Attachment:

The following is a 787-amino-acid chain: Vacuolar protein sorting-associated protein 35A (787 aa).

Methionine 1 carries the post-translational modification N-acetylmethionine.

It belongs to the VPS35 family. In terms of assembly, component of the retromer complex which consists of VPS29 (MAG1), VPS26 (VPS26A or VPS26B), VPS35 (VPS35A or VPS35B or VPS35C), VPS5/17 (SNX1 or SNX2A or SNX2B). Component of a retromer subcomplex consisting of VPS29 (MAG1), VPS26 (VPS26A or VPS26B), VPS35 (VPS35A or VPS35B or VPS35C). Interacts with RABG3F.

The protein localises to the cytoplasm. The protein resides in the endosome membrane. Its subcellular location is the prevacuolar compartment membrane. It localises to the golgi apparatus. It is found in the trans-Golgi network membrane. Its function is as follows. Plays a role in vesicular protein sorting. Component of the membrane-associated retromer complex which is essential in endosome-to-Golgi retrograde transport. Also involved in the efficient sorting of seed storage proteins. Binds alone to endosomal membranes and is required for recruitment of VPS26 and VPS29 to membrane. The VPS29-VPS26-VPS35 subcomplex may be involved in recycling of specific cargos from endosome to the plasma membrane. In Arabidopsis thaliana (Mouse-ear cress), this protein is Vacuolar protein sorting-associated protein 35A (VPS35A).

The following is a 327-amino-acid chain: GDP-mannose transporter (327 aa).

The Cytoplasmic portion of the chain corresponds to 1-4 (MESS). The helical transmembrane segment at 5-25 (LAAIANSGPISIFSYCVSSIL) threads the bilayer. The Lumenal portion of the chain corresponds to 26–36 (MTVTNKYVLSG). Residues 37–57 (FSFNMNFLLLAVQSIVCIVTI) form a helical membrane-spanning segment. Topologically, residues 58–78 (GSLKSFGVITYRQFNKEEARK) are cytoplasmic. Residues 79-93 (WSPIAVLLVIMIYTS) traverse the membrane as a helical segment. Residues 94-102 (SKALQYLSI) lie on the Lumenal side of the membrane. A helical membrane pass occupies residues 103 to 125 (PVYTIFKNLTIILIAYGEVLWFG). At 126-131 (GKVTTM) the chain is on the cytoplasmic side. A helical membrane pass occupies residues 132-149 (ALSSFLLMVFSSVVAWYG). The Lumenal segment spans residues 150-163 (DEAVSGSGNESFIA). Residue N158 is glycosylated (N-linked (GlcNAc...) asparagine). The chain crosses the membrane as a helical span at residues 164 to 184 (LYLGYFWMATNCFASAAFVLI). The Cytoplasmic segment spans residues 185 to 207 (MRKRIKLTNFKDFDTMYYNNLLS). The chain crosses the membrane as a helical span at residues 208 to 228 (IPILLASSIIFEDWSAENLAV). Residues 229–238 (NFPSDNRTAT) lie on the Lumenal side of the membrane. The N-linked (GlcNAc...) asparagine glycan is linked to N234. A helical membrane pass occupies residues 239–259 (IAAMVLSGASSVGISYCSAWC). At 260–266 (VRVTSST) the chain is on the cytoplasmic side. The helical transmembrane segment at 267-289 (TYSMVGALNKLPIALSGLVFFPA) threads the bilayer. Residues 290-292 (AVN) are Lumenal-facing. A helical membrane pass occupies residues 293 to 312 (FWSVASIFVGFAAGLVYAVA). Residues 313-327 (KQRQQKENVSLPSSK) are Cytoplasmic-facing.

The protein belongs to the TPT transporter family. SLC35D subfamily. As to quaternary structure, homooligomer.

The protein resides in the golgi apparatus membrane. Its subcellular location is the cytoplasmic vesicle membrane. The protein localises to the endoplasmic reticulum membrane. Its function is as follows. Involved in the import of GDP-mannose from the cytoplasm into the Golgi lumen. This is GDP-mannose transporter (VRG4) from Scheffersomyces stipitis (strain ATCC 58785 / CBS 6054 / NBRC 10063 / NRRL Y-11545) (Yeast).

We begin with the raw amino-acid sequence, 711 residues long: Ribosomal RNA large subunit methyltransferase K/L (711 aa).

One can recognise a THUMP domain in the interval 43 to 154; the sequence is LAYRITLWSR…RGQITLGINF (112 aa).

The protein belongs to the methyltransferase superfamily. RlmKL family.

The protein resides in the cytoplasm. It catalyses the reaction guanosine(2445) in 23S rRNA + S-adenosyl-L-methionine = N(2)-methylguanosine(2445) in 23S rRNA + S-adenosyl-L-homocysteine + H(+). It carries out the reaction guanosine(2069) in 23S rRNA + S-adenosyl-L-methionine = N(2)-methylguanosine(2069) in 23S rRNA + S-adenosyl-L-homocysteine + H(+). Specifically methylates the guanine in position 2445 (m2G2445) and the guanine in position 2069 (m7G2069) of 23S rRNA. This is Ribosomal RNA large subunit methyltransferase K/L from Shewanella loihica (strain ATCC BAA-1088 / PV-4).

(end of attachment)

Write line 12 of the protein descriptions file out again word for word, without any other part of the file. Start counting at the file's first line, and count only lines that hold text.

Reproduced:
The protein resides in the cytoplasm. It catalyses the reaction guanosine(2445) in 23S rRNA + S-adenosyl-L-methionine = N(2)-methylguanosine(2445) in 23S rRNA + S-adenosyl-L-homocysteine + H(+). It carries out the reaction guanosine(2069) in 23S rRNA + S-adenosyl-L-methionine = N(2)-methylguanosine(2069) in 23S rRNA + S-adenosyl-L-homocysteine + H(+). Specifically methylates the guanine in position 2445 (m2G2445) and the guanine in position 2069 (m7G2069) of 23S rRNA. This is Ribosomal RNA large subunit methyltransferase K/L from Shewanella loihica (strain ATCC BAA-1088 / PV-4).